Who is the Dean of Westminster David Hoyle? | The Sun
QUEEN Elizabeth II has died at the age of 96, surrounded by her closest family.
Her Majesty will be laid to rest Monday, September 19, 2022 in a ceremony in Westminster Abbey. Here's everything you need to know about the Dean of Westminster David Hoyle.
Who is David Hoyle?
Hoyle was born in 1957 in Lancashire, England.
Dr Doyle studied history and theology at Corpus Christi College, Cambridge where he graduated with a Bachelor of Arts degree in 1980.
He was ordained in the Church of England as a deacon in 1986 and as a priest in 1987.
These days, his official title is The Very Reverend Dr David Hoyle MBE, and he is responsible for overseeing the spiritual side of Westminster Abbey.
He is the 39th Dean of Westminster, beginning his role on November 16, 2019, following the retirement of John Hall.
Before taking on that role, he also worked as Chaplain and Fellow of Magdalene College, Cambridge, Vicar of Christ Church, Southgate, and Director of Ministry and Canon Residentiary of Gloucester Cathedral. He has also been Dean of Bristol.
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Will David Hoyle lead the Queen's funeral?
The funeral will be attended by dignitaries and leaders from across the world.
Hoyle will conduct the service, while the sermon will be read by the Archbishop of Canterbury Justin Welby.
What has David Hoyle said?
The late Queen Elizabeth II was known as an extremely devout Anglican, and often spoke of how important the abbey was to her.
It was the site of her own coronation, her wedding to the Duke of Edinburgh and the wedding of her grandson Prince William.
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Dr Hoyle said: “I think, like any funeral, this is an opportunity for us to mourn because we’ve lost someone we held dear and respected.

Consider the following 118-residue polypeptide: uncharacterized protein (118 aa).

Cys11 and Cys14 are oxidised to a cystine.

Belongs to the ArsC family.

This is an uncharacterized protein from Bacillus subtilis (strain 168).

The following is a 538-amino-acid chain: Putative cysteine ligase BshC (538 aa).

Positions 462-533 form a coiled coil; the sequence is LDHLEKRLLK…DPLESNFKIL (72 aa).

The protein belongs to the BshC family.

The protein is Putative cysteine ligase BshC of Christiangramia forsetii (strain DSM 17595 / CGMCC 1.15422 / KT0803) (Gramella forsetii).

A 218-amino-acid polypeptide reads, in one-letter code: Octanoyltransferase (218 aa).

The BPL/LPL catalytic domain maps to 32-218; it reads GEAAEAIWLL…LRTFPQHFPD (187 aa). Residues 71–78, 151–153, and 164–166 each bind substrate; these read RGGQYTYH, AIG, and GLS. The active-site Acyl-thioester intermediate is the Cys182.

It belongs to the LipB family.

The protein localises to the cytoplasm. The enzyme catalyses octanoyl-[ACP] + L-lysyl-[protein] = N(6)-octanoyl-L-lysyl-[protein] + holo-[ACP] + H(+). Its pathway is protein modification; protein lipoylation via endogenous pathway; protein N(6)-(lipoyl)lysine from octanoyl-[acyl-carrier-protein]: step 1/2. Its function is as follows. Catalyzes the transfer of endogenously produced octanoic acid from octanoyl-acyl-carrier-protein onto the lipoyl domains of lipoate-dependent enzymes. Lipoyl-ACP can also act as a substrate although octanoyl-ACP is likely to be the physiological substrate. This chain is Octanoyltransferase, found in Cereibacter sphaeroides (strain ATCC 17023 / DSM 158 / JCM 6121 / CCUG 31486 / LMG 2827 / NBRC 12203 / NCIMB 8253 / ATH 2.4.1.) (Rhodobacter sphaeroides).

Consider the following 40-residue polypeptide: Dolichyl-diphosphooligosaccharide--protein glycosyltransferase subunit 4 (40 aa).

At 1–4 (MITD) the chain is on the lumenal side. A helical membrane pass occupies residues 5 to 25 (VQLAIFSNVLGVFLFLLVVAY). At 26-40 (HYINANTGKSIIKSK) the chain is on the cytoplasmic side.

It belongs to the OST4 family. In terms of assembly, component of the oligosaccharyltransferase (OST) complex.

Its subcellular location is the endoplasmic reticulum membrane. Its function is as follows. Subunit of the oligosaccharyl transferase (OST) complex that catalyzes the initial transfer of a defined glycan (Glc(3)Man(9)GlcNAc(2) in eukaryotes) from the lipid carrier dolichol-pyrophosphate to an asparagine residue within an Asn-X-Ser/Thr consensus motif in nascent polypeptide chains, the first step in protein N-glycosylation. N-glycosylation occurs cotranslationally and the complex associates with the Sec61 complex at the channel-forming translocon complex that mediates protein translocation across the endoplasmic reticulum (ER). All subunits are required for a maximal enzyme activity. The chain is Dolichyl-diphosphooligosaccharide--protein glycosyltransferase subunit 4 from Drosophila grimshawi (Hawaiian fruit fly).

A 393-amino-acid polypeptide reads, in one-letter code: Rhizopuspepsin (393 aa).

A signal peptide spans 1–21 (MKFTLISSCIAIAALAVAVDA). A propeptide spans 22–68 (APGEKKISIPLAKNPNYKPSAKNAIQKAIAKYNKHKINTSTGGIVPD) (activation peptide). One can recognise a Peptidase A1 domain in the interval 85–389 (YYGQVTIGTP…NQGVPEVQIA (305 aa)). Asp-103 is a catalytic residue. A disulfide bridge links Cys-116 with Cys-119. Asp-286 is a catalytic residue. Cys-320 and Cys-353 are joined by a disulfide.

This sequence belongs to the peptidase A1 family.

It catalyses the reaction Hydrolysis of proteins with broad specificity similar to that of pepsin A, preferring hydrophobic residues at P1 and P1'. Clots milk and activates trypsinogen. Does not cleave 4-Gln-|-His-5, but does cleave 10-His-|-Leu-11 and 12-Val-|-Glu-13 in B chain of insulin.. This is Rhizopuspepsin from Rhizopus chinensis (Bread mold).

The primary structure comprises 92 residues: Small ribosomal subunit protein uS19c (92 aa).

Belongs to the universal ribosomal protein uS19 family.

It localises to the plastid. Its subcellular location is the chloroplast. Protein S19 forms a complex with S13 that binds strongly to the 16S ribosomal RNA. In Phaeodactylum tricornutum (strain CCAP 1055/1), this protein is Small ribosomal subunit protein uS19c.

“This is an opportunity for us to give thanks for an extraordinary life and an extraordinary achievement, this is an opportunity for us to pray for our new king and for his family in their grief, and this is an opportunity, if you like, for us to give the grief somewhere to go.
“A nation and Commonwealth, quite frankly the whole world, will be paying attention and the abbey will be a bit of a crucible holding all that, if you like.”
When asked if the funeral would feature modern updates, he added: “I’ll wait and see because I’m not going to comment on the content of the service. But this is Westminster Abbey, this is Her Majesty the Queen, I think you can assume that you’re going to see tradition in action, living tradition in action.”
He added: “She was the constant in an inconstant age so I think a lot of us feel that the continuity of someone who’s weathered all these storms and challenges, all these joys and sorrows made the rest of us feel that it can be done.
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“I think we’ve lost that, I think this country has lost a long memory, all those conversations with Prime Ministers, a lot of wisdom.
“The King has had plenty of time to prepare and will step into that role in a wonderful way, but I think it’s that constancy, I think it’s that wisdom, and then I think it’s someone who put herself, her character and her commitment to principle right at the heart of public life, not many people do that in the way that she did.”
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